Since 30 years the vocal quartet Gospodi has become a landmark in Belgium and Europe: four male voices that sing the mystical a cappella psalms, hymns and prayers of the Slavic-Byzantine churches in an atmosphere of simplicity and tenderness.
Great choral works by composers such as Tchaikovsky, Bortniansky and Arkhangelsky are performed by Gospodi in quirky and subtle harmonies inviting their listeners to concede to meditation and … silence.
The meticulous selection of compositions required diligent research in a religious world that wasn’t always easily accessible. In the course of dominating the pronunciation, translating the liturgical texts and correctly interpreting the music, Gospodi closely got to know Slavists, priests and monks who were able to assist and advise Gospodi in these matters.
Since 2005, the quartet is composed of Pieter Stevens (alto), Michaël Wittoek (tenor), Wenceslaus Mertens (baritone) and Frederik Meireson. Gospodi performs on a regular base in Belgium and abroad and has published four cd’s over the last few years. In 2012 Gospodi recorded the soundtrack of the film “Kid” by the Flemish scriptwriter-director Fien Troch.
In Church Slavonic, “Gospodi” means “Lord”. The “Gospodi pomiluy”, “Kyrie eleison” or “Lord, have mercy” also known as the “Jesus prayer” plays an important role in the Byzantine Liturgy, as a way of the people to continuously invoke God and to participate in the prayers said by the deacon or priest.
The logo of the Gospodi quartet is a graphical representation of the famous Trinity Icon, painted around 1425 by Andrei Rublev. The icon is also referred to as “Hospitality of Abraham” and is based on the Biblical story in which the Lord, in the form of three angels, visits the Prophet Abraham and his wife Sarah (Genesis 18). This icon is considered to be the perfect representation of God: three angels, who represent the Inconceivable as the Father, the Son and the Holy Spirit.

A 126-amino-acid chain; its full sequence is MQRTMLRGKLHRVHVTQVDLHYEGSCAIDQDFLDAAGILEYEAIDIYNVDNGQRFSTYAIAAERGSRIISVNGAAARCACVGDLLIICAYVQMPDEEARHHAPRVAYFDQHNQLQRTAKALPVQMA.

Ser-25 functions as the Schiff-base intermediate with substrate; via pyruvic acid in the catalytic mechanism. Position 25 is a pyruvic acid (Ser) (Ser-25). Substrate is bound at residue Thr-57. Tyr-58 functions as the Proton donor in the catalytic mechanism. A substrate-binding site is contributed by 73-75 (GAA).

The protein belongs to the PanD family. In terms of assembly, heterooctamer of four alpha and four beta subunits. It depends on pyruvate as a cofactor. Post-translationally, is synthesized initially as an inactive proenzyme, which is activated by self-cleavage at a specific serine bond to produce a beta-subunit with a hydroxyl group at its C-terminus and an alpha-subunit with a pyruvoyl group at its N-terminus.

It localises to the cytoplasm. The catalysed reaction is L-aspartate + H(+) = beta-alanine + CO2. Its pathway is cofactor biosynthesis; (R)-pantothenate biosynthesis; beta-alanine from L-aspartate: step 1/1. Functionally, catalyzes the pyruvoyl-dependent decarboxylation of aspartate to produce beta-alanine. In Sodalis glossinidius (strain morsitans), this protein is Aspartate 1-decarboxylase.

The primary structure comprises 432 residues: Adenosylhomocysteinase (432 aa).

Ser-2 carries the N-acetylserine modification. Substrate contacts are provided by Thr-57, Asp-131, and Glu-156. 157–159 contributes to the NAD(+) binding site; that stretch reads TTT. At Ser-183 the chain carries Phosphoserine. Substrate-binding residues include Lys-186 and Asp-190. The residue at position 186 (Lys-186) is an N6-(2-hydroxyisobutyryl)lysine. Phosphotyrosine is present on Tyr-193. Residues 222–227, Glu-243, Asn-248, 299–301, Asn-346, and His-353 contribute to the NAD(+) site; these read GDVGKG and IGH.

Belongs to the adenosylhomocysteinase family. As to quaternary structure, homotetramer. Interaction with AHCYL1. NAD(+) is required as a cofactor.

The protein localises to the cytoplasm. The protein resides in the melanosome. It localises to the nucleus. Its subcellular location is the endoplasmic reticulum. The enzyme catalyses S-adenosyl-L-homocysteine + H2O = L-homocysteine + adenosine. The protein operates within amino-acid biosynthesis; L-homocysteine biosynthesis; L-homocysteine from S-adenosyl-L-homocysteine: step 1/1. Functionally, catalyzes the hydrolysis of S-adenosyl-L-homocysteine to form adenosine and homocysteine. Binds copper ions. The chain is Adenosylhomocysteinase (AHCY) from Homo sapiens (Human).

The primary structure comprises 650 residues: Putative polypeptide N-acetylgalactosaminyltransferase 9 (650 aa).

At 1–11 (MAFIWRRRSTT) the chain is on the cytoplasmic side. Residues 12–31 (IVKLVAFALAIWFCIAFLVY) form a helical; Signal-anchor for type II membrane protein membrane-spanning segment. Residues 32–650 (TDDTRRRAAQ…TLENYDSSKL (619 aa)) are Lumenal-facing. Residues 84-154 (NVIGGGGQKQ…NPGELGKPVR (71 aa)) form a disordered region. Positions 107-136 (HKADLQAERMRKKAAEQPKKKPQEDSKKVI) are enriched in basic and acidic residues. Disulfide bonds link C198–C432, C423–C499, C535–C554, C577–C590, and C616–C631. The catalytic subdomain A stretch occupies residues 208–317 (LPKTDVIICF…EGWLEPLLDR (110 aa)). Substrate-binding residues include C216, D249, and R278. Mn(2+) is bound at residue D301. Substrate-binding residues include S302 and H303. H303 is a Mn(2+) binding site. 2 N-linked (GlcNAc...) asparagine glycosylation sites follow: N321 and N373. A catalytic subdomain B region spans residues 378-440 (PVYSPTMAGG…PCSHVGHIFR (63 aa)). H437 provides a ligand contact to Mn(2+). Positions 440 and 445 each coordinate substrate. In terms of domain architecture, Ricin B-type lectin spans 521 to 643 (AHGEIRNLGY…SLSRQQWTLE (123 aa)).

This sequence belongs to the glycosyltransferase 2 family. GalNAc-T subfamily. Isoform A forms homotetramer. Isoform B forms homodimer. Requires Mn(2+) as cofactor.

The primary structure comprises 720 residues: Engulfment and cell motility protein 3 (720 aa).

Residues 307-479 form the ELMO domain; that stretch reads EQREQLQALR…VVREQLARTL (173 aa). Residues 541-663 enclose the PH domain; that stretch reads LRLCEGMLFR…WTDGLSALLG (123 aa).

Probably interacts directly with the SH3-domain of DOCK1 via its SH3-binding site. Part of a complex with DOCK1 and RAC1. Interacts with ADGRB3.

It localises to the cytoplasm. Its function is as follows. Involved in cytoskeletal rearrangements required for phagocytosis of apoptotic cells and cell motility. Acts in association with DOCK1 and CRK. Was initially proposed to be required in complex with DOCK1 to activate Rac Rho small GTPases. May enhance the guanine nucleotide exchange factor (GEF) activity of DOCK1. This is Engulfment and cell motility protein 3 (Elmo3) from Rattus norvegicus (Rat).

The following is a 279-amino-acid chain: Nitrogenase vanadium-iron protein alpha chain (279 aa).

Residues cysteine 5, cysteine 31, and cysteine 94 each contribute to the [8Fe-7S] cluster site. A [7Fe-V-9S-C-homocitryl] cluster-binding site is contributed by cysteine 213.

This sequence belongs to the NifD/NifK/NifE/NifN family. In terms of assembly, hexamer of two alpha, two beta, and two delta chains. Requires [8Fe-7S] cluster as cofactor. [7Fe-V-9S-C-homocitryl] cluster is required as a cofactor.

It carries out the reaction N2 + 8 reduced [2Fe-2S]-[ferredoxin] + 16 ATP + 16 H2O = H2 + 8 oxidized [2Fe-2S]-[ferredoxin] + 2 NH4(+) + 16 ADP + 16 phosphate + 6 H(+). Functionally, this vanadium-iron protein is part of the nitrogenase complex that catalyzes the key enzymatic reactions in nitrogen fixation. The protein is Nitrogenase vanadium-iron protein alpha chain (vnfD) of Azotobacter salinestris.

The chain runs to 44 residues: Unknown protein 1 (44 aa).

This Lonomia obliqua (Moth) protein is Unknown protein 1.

The oldest hymns of the 4th Century Byzantine Christians were performed unaccompanied and in unison. They sounded similar to the Gregorian chants in the Western Church. From ca. 1300, the orthodox hymns, influenced by the rising western polyphony, gradually became harmonized. In Greece, this was limited to singing along the supporting bass note with an occasional harmonizing effect. In Russia, three- or four-part pieces were sung in a style that remarkably matched the interior of the churches with their magnificent candlelit icons and frescos.
The Gospel of John: “In the beginning was the Word, and the Word was with God, and God was the Word.” inspired the belief of the Eastern Christians that the Word of God could only be interpreted through the human voice, which is why Byzantine church music is performed unaccompanied to this day.
The seclusion and especially the silence of monasteries lead to the development of “the Word being sung”: the psalms and hymns that epitomized Byzantine rite and that later inspired composers such as Bortnjanski, Rimsky-Korsakov, Tsjaikovski and Rachmaninov to contribute to the Slavic Orthodox choral music.
Gospodi takes on the challenge to give the impressive, harmonized choral compositions a personal form and singing style. The austere and simple musical setting contributes to a subtle part-song and creates an aura of inner tranquillity. Also, the circular placing of the singers increases the possibility to continuously explore one another’s vocal differentiations and the deliberate moments of silence during the performance constitute an important part of the concerts and enhance the contemplative atmosphere.
- Colchester, VT - Chapel of Saint Michael the Archangel (Saint Michael's College): July 27 at 7pm
- Weston, VT - Church on the Hill: July 30 at 8pm
- New York, NY - Church of the Holy Innocents: August 1 at 7pm